Each person does have the ability to draw their own line and as I said in the post “I am interested in what you think, primarily if you think I’m missing some good point to this”. I want to know where folks draw the line and why. I respect your opinion and understand where you’re coming from. I hope I’ve clarified mine a bit.

      2. So, if I see that you’ve written a review of something that you’ve done, how do I know that that review is honest? Especially since you’ve already established that if you get a good review you make more money. Wouldn’t you make even more money by focusing your skills on writing good reviews and putting no effort into making a quality story?


  3. I see your point, I have asked myself the very same question after I saw it being done on Goodreads a couple of times.

    Maybe it’s just me, but I’m not a good judge of my own work. It’s like those parents who think their baby is the most beautiful one in the world even though it really looks like an old sock. I will always love my book, but that should go true for every author. I can’t judge it. But that’s what other people are there for. That’s what Goodreads is there for.

    I must think it was a good idea cause I wrote it, damn right! 😀

    Seriously, I wouldn’t rate my own book on Goodreads. I would like to think it takes more balls to go out there and just let others decide, without trying to influence it one way or the other.

    And I also agree with Scott that I usually more as frown if someone else does it. It’s a No-Buy for me.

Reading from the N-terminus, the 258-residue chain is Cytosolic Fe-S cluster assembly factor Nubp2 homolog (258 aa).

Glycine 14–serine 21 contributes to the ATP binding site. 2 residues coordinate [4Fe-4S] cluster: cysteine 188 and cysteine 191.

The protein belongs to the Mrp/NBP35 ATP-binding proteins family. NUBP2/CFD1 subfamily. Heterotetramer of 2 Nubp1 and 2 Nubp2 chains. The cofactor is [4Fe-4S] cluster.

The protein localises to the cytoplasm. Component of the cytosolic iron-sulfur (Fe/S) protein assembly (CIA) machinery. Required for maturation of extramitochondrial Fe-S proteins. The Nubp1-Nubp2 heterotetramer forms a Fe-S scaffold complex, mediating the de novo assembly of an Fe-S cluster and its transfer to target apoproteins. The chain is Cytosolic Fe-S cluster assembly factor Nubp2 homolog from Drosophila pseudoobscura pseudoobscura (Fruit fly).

4. It seems I can’t read something, anything really, without weighing in.


    I’ve never written a book. I’m barely able to call myself a podcaster. However, I do read and listen. While I would never rate myself in any forum (I NEVER deserve a gold star, stupid puritan work ethic), I don’t have a personal problem with an author doing so IF they identify themselves as the author.

    As a reader of comments, I would expect an author to be biased about his own work and take the critical portion of the comment with a grain of salt. That doesn’t mean there wouldn’t be something there of value to take away.

    I would also expect any author that is doing this to do it early on as a means to get his/her book noticed. If they’re leaving a comment/review after 50 others have, that is much more tasteless IMO.

    I think we can all agree, defending yourself or attacking other reviews is simply tasteless.

    1. A reader’s perspective is actually more valuable on this (though we’re all readers of course). I think that because of the writer’s inherent bias and because I (and I suspect most people) are acutely aware of that, at the very best I just don’t see the point and at the very worst it smacks a little of desperation.

      I’m not sure which is worse, if you have only one review and it’s yours or if you have fifty and yours is the fifty-first.

  5. I agree that it’s not illegal or unethical so long as the author in question isn’t leaving a review under some kind of pseudonym. I don’t like sockpuppetry. I realize that’s not what we’re talking about here. It does strike me as gauche. I’d love for Flagship to get more reviews, and it would be a very simple thing to direct the FIP crew to leave reviews on Amazon and for our stuff, but I regard the review section to be a place for third party feedback. Maybe I’m being naive, but there are so many places an author can pimp their own stuff – the Reviews section of their work seems like maybe a step too far in self-promotion. Again, not unethical, definitely not illegal, but it does raise an eyebrow.

    1. Yeah I wouldn’t go so far as to say it should be illegal or that it is unethical (again so long as the author is proclaiming themselves the author). When it comes to FIP it’s a little more gray I guess because at least we didn’t write the stories and we’re not saying “OMG FIP IS DA BOMB!”, but yeah gray areas can be good to avoid.

      Gauche is a good word for what it is. Skeevy is another one.